Infectious Diseases
Singh Lab

Singh Lab

Dr. Singh’s laboratory is focused on the development, characterization and evaluation of candidate vaccines for Ebola Viral Disease (EVD). Ebolavirus outbreaks have a huge impact on public health. In the absence of any licensed treatment and/or vaccine for EVD, mortality rates, especially in poor African countries, are often very high. A number of approaches are being tried to develop an effective Ebola vaccine. Two experimental vaccines that have made into the clinical trials are those based on EBOV glycoprotein (GP) expression on either recombinant Adenoviruses (rAd) or recombinant vesicular stomatitis virus (rVSV) platform. Though promising, both these vaccines have serious limitations. While pre-existing immunity against adenovirus vectors limits the use of rAd-EBOV GP vaccines, EBOV GP vaccine on the rVSV platform had serious side effects like arthritis and vasculitis in the vaccinees. Our laboratory is focused on developing a potential Ebola vaccine on virus-like-particles (VLP) platform. Glycoproteins and nucleoproteins from different species of Ebolaviruses, alone or in combination, are being expressed on different VLP matrices and their potential to induce cross-protective immunity against different species of Ebolaviruses will be studied.

A second area of focus in our laboratory is to study the role that regulatory T cells (Tregs) play in health and disease. Tregs keep the immune system under check. Any imbalance in their number or aberration in their functioning can result in autoimmune diseases or may compromise the protective immunity of the host. Our focus is to delineate the mechanism(s) how the Tregs function and use that knowledge to develop therapeutics targeting Tregs. We are also interested in using Tregs as cellular therapeutics to induce tolerance to the transplanted organs.


Spearman, P; Jin, H; Knopp, K; Xiao, P; Gingerich, MC; Kidd, J; Singh, K; Tellier, M; Radziewicz, H; Wu, S; et al. Intranasal parainfluenza virus type 5 (PIV5)-vectored RSV vaccine is safe and immunogenic in healthy adults in a phase 1 clinical study. Science Advances. 2023; 9:eadj7611.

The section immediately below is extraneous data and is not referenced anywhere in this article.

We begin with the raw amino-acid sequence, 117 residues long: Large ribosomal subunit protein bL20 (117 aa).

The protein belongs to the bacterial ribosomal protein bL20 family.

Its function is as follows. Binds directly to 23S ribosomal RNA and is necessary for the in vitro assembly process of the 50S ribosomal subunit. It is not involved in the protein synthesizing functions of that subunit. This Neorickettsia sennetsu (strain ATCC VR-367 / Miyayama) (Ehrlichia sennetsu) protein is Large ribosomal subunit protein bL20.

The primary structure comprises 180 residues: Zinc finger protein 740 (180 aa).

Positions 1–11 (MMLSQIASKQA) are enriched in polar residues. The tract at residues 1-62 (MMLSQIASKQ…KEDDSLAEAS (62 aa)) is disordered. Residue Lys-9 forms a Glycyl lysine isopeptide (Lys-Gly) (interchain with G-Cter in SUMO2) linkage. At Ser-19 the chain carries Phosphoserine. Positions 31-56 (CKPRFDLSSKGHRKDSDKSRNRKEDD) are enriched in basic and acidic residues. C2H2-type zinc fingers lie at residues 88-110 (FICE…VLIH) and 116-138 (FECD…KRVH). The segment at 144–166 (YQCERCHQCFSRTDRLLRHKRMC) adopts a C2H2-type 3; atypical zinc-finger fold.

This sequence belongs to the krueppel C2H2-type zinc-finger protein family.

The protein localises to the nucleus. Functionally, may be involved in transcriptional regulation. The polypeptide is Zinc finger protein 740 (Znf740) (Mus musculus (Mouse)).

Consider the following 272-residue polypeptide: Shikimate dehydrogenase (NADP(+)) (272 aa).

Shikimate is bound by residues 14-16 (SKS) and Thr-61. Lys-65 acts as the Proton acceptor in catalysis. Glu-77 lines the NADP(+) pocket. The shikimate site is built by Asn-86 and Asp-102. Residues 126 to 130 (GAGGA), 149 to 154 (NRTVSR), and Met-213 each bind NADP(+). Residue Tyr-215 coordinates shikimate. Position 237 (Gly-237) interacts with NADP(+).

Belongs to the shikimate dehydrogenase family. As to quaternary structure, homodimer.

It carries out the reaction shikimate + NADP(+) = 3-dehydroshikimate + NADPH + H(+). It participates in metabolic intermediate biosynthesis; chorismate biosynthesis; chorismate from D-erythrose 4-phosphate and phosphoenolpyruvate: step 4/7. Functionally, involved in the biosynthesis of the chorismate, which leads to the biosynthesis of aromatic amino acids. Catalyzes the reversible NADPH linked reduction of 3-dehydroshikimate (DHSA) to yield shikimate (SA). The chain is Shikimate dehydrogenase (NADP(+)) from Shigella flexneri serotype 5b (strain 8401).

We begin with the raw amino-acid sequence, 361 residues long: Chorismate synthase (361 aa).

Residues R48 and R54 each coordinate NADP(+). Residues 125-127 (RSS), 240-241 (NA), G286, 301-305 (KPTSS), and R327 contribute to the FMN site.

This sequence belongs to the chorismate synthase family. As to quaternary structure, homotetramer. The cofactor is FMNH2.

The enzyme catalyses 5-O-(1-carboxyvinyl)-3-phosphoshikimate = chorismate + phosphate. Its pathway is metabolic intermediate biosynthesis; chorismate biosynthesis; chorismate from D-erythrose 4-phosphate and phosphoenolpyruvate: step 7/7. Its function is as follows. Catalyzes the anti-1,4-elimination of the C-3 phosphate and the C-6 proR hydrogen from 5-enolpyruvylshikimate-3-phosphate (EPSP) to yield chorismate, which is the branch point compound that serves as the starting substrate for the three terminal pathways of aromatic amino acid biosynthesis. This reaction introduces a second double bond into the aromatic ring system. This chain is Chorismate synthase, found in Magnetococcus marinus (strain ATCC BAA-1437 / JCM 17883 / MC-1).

Singh, K; Le, H. Ebola virus protein VP40 induces accessory cell-mediated activation of human natural killer (NK) cells. Journal of immunology (Baltimore, Md. : 1950). 2023; 210:71.33.

Le, H; Spearman, P; Waggoner, SN; Singh, K. Ebola virus protein VP40 stimulates IL-12- and IL-18-dependent activation of human natural killer cells. JCI insight. 2022; 7:e158902.

Xiao, P; Dienger-Stambaugh, K; Chen, X; Wei, H; Phan, S; Beavis, AC; Singh, K; Adhikary, NR D; Tiwari, P; Villinger, F; et al. Parainfluenza Virus 5 Priming Followed by SIV/HIV Virus-Like-Particle Boosting Induces Potent and Durable Immune Responses in Nonhuman Primates. Frontiers in Immunology. 2021; 12:623996.

Singh, K; Marasini, B; Chen, X; Ding, L; Wang, JJ; Xiao, P; Villinger, F; Spearman, P. A Bivalent, Spherical Virus-Like Particle Vaccine Enhances Breadth of Immune Responses against Pathogenic Ebola Viruses in Rhesus Macaques. Editor, Heise MT. Journal of Virology. 2020; 94:e01884-e01819.

Furlan, SN; Singh, K; Lopez, C; Tkachev, V; Hunt, DJ; Hibbard, J; Betz, KM; Blazar, BR; Trapnell, C; Kean, LS. IL-2 enhances ex vivo-expanded regulatory T-cell persistence after adoptive transfer. Blood Advances. 2020; 4:1594-1605.

Contact Us

A photo of Karnail Singh, PhD.

Karnail Singh, PhD
Associate Professor, Division of Infectious Diseases 

Phone 513-517-0629

Dr. Singh at work.

Dr. Singh at work.